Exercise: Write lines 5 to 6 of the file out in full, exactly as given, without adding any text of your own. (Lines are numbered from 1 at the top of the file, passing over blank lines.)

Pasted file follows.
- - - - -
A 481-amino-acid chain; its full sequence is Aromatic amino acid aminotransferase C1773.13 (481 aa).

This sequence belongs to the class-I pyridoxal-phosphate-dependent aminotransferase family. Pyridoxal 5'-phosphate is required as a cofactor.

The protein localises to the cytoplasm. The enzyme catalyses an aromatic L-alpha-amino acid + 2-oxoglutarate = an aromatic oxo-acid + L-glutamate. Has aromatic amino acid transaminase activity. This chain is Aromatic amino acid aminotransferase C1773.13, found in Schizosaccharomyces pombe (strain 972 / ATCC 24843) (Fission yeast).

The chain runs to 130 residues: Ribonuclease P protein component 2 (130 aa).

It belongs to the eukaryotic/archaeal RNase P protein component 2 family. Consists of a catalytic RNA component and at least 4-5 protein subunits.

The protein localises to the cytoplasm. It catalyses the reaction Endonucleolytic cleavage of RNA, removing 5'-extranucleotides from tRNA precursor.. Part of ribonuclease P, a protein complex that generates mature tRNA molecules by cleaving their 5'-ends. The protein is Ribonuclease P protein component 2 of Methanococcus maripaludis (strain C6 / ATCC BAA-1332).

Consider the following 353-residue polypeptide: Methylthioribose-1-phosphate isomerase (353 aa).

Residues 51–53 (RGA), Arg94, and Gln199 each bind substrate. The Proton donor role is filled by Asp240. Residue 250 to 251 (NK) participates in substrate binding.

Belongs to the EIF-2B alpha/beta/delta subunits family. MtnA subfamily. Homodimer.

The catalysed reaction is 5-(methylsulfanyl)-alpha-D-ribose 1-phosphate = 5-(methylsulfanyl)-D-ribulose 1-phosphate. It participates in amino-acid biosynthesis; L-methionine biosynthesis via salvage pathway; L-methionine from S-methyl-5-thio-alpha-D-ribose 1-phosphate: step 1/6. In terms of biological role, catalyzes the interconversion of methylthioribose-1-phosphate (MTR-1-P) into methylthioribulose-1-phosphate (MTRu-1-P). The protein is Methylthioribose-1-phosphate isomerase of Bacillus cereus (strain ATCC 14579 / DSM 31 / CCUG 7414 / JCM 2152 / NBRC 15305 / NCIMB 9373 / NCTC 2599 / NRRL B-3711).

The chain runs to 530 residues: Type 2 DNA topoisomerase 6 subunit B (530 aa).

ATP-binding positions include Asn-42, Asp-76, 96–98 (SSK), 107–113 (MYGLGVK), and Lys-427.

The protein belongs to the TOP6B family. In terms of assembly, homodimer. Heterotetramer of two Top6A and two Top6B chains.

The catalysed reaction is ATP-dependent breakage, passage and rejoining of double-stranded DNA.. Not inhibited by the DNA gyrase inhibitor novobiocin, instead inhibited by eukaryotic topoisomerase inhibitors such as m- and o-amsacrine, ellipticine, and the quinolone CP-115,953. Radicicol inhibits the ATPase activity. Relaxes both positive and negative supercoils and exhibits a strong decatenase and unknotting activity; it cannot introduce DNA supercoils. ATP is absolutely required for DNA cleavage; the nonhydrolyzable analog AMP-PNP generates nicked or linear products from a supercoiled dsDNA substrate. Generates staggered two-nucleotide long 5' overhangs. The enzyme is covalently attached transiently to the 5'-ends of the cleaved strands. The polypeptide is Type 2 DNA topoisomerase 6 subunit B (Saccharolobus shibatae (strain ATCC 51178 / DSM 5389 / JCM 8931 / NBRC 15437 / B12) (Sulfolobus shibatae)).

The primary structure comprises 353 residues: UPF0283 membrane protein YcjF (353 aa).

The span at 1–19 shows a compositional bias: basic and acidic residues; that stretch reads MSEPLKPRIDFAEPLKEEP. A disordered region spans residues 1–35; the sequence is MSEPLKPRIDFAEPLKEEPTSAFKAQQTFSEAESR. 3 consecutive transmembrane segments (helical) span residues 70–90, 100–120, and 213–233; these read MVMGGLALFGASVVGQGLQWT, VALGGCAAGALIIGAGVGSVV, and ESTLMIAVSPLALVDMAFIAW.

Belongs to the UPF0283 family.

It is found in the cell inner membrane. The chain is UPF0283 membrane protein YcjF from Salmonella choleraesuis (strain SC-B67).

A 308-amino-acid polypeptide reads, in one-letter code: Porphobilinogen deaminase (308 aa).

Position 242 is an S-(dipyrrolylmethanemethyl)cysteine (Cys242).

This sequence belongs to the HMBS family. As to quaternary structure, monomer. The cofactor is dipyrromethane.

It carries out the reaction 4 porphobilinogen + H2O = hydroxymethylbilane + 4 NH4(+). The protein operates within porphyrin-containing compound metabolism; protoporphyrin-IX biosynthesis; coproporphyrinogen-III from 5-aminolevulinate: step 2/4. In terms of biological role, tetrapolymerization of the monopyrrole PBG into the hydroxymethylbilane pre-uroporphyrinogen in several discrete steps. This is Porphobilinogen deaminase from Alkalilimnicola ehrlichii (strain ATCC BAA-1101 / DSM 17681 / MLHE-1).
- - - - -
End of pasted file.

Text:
It belongs to the eukaryotic/archaeal RNase P protein component 2 family. Consists of a catalytic RNA component and at least 4-5 protein subunits.

The protein localises to the cytoplasm. It catalyses the reaction Endonucleolytic cleavage of RNA, removing 5'-extranucleotides from tRNA precursor.. Part of ribonuclease P, a protein complex that generates mature tRNA molecules by cleaving their 5'-ends. The protein is Ribonuclease P protein component 2 of Methanococcus maripaludis (strain C6 / ATCC BAA-1332).